Pro-copyright activists celebrated while file-sharers cried at rulings  on the Pirate Bay's illegality , and the subsequent attempts to sink the site. But some new data suggests piracy sites tripled in the aftermath, which really doesn't sound good.
McAfee, which makes security software for PCs, has done some analysis into the number of file-sharing sites that help P2P file-sharers find the pirated music, videos, and software links they're looking for, and has found that in the third quarter of this year, the number of pirating sites has actually tripled. August was a particularly bad month with nearly 1,400 sites McAfee labeled as pirate file hosting sites joining the ranks of existing ones--that's compared to way less than 200 news ones in January.
What this demonstrates is that those in positions of authority in the music biz and the legal system don't understand even basic politics, let alone the mechanisms that drive the Internet. On the Web, sites can come and go as quick as a thought, hosted anywhere in the world that ISPs exist--if you force one site to close, then another can pop up almost instantly. (BlueBeat 's Beatles downloads, anyone?) And, more than that, this is a classic case of a power vacuum: When one supreme dominant force (in this case the Pirate Bay, which was unquestionably the most powerful site for pirated torrents) disappears all of a sudden, there's a frantic struggle by all-comers to fill the void with their own offerings. McAfee's concern is that the genuinely nasty people on the Net--the phishers and the malicious hackers--used the power vacuum to launch malware attacks on users who had to now scout around to find their pirated content, and were more likely to use a service they didn't trust as there was no Pirate Bay to anchor in. McAfee measured a similar rise in malware during this period, to the point it's now at record levels.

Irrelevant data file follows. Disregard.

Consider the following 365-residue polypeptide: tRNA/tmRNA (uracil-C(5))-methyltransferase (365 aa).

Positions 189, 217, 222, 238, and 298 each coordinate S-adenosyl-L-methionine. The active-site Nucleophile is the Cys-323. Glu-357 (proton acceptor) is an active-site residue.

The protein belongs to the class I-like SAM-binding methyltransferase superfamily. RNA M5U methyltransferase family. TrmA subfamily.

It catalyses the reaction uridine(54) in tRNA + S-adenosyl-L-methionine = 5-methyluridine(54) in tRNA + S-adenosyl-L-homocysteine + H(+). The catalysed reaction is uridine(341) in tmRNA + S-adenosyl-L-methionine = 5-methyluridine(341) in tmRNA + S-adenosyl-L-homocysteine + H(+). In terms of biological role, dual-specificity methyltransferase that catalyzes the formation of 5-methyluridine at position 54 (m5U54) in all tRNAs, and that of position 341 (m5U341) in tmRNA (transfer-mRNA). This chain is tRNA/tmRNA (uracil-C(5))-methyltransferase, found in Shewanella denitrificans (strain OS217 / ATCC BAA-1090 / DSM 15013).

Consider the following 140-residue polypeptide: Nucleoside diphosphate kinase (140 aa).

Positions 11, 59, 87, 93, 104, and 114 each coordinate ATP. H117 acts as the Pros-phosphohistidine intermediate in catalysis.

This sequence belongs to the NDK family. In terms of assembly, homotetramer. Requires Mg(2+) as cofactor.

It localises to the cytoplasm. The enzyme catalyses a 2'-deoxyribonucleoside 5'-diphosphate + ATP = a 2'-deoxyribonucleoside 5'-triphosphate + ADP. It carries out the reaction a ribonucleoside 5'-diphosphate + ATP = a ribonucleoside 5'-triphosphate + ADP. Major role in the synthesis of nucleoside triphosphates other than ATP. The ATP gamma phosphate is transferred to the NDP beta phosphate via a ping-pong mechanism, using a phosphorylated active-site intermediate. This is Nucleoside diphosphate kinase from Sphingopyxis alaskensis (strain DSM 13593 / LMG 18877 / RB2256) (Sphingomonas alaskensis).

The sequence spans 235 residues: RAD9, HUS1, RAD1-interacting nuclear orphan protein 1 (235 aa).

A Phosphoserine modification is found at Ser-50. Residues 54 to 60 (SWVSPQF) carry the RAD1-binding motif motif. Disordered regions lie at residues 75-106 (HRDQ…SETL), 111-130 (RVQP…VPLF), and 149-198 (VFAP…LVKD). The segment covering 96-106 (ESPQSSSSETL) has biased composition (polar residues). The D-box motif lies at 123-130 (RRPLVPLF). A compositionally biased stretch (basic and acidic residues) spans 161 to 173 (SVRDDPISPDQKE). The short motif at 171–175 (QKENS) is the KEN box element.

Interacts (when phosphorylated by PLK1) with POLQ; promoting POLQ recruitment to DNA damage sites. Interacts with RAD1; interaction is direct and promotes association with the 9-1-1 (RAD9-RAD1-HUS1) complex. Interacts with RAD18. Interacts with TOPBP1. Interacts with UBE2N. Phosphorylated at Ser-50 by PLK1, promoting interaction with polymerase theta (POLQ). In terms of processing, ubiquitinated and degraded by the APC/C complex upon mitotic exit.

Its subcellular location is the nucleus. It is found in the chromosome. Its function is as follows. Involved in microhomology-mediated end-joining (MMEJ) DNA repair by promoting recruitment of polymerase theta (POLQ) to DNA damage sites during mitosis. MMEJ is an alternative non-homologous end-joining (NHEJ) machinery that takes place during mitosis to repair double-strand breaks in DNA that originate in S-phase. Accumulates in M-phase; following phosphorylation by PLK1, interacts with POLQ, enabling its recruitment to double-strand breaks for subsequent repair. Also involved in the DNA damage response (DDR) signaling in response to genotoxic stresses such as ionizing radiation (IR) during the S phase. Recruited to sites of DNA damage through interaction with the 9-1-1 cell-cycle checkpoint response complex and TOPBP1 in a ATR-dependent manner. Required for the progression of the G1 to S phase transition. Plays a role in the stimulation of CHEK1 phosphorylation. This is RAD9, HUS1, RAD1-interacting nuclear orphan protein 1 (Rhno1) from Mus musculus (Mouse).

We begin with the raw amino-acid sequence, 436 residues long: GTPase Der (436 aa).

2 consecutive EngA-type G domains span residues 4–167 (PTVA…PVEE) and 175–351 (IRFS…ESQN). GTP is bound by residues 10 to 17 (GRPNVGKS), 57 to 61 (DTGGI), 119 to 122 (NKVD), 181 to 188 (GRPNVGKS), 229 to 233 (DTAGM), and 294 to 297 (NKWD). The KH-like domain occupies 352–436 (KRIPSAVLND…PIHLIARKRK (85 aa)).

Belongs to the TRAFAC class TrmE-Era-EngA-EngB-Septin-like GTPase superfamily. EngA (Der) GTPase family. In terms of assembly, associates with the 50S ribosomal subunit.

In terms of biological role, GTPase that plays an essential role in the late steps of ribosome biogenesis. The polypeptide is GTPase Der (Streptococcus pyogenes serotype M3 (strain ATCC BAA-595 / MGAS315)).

You can imagine how the authorities are going to try to deal with this when they finally hear about it. Lots of blaming the naughty denizens of the Internet (which probably amounts to everyone on the Net) and lots of decisions to try to beat piracy down with an even bigger stick.
Which, if you apply just a jot of lateral thinking, is dumb. We reported not too long ago  on some research that suggested music pirates were actually the biggest buyers of legitimate MP3 downloads. Guess what's just happened? More research in the U.K. by Ipsos Mori (the second largest survey research organization in the country) has just reconfirmed the fact that those people who pirate music tend to be heavily into technology and the Internet, and actually buy many more legally-sold MP3s and CDs (£77 per year) than the members of the public who don't pirate files (£44).
If you tie these two pieces of news together, and blend in the three-strikes piracy ISP disconnection plans that some European governments  want to implement (and that surely the RIAA and MPAA approve of) then what you have is this: Pirates actually spend nearly twice as much on music than non-pirates, and closing their main pirated file wellspring hasn't changed their downloading habits. In fact it's increased the risk to all Internet users malware. And actually it's made piracy more of a public issue and multiplied the number of piracy Web sites that exist. Which could result in greater piracy. In other words, authoritarian stances on piracy actually achieve the opposite, and punish the very people who spend the most to keep the music biz in, as you might say, biz.
Oh what a tangled Web we weave...